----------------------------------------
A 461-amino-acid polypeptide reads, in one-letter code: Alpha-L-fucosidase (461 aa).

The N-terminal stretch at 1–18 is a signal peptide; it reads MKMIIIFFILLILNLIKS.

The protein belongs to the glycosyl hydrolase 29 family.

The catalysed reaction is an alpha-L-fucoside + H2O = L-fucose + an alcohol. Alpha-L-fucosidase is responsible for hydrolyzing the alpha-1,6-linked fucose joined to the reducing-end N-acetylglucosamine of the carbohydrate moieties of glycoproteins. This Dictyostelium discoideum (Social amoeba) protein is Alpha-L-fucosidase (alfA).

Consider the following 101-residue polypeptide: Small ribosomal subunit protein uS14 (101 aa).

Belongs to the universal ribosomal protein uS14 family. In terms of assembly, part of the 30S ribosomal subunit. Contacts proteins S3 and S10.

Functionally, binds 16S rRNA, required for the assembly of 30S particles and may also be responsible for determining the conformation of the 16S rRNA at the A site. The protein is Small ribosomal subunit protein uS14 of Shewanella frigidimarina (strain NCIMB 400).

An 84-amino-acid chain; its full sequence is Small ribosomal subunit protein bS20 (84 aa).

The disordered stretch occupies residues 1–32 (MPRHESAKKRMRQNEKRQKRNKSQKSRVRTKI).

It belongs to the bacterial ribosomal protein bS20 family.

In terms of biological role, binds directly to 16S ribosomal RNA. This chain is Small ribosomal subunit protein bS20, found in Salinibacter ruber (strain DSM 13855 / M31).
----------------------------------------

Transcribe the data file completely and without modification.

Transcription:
A 461-amino-acid polypeptide reads, in one-letter code: Alpha-L-fucosidase (461 aa).

The N-terminal stretch at 1–18 is a signal peptide; it reads MKMIIIFFILLILNLIKS.

The protein belongs to the glycosyl hydrolase 29 family.

The catalysed reaction is an alpha-L-fucoside + H2O = L-fucose + an alcohol. Alpha-L-fucosidase is responsible for hydrolyzing the alpha-1,6-linked fucose joined to the reducing-end N-acetylglucosamine of the carbohydrate moieties of glycoproteins. This Dictyostelium discoideum (Social amoeba) protein is Alpha-L-fucosidase (alfA).

Consider the following 101-residue polypeptide: Small ribosomal subunit protein uS14 (101 aa).

Belongs to the universal ribosomal protein uS14 family. In terms of assembly, part of the 30S ribosomal subunit. Contacts proteins S3 and S10.

Functionally, binds 16S rRNA, required for the assembly of 30S particles and may also be responsible for determining the conformation of the 16S rRNA at the A site. The protein is Small ribosomal subunit protein uS14 of Shewanella frigidimarina (strain NCIMB 400).

An 84-amino-acid chain; its full sequence is Small ribosomal subunit protein bS20 (84 aa).

The disordered stretch occupies residues 1–32 (MPRHESAKKRMRQNEKRQKRNKSQKSRVRTKI).

It belongs to the bacterial ribosomal protein bS20 family.

In terms of biological role, binds directly to 16S ribosomal RNA. This chain is Small ribosomal subunit protein bS20, found in Salinibacter ruber (strain DSM 13855 / M31).